Presynaptic GABAB-and gamma-hydroxybutyric acid-mediated mechanisms in generalized absence seizures

Neuropharmacology. 1996 Mar;35(3):359-67. doi: 10.1016/0028-3908(95)00181-6.

Abstract

gamma-Hydroxybutyric acid (GHB) is a naturally occurring compound which has the ability to induce generalized absence seizures when given to animals. This effect of GHB may be blocked by either GHB or GABAB receptor antagonists. We sought to test the hypothesis that pre-synaptic GHB- and GABAB-mediated mechanisms in thalamus and cortex are operative in the GHB model of generalized absence seizures. Presynaptic Ca(2+)-dependent K+ efflux was determined using Ca(2+)-stimulated Rb86 efflux in synaptosomes prepared from thalamus and cortex in the presence of GHB, a specific GHB receptor antagonist, the specific GABAB agonist (-)baclofen, or the specific GABAB antagonists, phaclofen and CGP 35348. The effect of these compounds was determined also on basal and K(+)-stimulated 45Ca2+ uptake and basal and K(+)-stimulated synaptosomal cytosolic Ca2+([Ca2]i) in synaptosomes prepared from thalamus and cortex and on [125I] omega-conotoxin binding in thalamus and cortex using autoradiographic binding techniques. There was no demonstrable change in Ca(2+)-stimulated Rb86 efflux in any experimental condition studied; however GHB and (-)baclofen both suppressed K(+)-stimulated 45Ca2+ uptake and [Ca2]i in synaptosomes and were associated with a decrease in [125I] omega-conotoxin binding which achieved statistical significance only in frontal cortex, a brain region selectively involved in the genesis of GHB-induced absence seizures. The effects of GHB and (-)baclofen on K(+)-stimulated 45Ca2+ uptake and [Ca2]i in synaptosomes were additive. The effects of GHB in this regard were attenuated by the GHB antagonist and phaclofen while that of (-)baclofen was attenuated by CGP 35348. These data do not support the hypothesis that the GHB and GABAB receptor are one and the same. Rather, they raise the possibility that a presynaptic GHB/GABAB receptor complex might be involved in the pathogenesis of GHB-induced generalized absence seizures.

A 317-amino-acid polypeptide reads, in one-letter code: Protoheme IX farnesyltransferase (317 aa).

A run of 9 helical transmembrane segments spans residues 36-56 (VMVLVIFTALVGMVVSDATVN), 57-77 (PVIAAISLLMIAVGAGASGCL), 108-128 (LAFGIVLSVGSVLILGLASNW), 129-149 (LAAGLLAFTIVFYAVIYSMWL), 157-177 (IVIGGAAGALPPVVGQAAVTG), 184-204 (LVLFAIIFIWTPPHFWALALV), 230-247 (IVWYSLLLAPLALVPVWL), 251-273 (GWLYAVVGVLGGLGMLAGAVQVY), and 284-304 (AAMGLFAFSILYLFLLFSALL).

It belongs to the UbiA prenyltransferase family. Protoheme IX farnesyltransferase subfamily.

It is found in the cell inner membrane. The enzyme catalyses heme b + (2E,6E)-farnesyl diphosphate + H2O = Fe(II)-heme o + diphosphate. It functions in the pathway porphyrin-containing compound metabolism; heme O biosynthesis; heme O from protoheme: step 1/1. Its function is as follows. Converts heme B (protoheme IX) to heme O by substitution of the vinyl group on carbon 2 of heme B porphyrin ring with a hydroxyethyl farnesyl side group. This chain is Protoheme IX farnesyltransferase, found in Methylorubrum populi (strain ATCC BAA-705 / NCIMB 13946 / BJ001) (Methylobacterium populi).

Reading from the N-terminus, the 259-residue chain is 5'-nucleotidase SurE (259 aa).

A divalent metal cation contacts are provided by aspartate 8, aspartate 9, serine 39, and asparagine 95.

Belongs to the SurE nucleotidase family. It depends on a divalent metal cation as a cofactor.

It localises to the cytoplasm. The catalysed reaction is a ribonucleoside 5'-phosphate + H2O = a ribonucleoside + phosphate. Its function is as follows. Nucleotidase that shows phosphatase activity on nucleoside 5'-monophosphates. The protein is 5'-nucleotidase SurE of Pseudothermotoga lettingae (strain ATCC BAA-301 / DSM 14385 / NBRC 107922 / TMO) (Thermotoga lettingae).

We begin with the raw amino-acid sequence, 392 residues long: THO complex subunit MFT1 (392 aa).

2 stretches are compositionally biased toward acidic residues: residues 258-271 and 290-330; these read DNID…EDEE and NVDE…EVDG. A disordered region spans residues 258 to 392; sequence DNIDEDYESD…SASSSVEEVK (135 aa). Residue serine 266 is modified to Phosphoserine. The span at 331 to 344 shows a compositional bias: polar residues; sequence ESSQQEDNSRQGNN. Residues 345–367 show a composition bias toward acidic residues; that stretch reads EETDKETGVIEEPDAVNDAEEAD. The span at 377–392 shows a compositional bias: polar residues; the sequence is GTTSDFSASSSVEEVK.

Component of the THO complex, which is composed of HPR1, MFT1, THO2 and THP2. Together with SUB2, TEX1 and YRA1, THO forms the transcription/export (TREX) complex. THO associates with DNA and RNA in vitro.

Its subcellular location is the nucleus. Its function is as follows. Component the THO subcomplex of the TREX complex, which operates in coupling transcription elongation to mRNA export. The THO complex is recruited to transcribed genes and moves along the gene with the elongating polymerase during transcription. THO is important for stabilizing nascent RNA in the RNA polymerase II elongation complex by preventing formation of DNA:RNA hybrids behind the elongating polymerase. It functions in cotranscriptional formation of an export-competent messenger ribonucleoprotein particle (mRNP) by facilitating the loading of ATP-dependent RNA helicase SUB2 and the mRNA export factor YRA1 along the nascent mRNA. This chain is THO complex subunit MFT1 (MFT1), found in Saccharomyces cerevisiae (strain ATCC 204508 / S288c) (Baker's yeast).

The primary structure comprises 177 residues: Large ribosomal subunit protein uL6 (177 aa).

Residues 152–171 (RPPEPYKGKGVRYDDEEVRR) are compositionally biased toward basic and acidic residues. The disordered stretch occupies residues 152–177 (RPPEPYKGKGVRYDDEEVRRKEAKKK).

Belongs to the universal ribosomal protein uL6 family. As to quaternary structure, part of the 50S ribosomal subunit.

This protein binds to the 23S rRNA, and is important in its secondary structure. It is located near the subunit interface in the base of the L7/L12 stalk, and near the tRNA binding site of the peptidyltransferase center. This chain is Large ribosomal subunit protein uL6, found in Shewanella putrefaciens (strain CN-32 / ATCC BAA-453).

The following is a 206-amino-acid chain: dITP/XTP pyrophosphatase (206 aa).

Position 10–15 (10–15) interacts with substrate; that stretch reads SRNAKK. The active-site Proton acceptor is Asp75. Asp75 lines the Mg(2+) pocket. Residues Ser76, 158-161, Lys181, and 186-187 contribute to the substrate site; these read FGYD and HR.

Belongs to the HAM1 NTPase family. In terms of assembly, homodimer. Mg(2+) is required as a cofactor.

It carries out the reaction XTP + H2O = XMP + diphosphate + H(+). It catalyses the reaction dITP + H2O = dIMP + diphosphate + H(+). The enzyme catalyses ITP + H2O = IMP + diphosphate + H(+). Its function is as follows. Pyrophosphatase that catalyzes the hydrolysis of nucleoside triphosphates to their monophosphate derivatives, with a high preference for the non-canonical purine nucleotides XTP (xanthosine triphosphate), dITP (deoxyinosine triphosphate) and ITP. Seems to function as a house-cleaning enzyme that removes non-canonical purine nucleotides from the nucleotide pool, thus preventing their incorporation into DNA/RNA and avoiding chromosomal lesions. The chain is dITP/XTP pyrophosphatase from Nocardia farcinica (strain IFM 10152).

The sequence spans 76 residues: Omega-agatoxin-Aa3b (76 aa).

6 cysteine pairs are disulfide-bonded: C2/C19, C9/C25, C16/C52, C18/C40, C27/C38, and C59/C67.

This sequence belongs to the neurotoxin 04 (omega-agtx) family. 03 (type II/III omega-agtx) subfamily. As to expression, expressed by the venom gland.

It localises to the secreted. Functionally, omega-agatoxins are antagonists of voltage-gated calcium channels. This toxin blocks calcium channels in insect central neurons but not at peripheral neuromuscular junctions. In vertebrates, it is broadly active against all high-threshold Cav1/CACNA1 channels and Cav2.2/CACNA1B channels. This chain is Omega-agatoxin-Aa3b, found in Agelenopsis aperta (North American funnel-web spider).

Publication types

  • Comparative Study
  • Research Support, U.S. Gov't, P.H.S.

MeSH terms

  • Animals
  • Baclofen / pharmacology
  • Calcium / metabolism*
  • Cerebral Cortex / drug effects*
  • Cerebral Cortex / metabolism*
  • GABA Modulators / pharmacology*
  • GABA-B Receptor Agonists*
  • Male
  • Rats
  • Rats, Sprague-Dawley
  • Rubidium / metabolism
  • Sodium Oxybate / pharmacology*
  • Synaptosomes / drug effects*
  • Synaptosomes / metabolism*

Substances

  • GABA Modulators
  • GABA-B Receptor Agonists
  • Sodium Oxybate
  • Baclofen
  • Rubidium
  • Calcium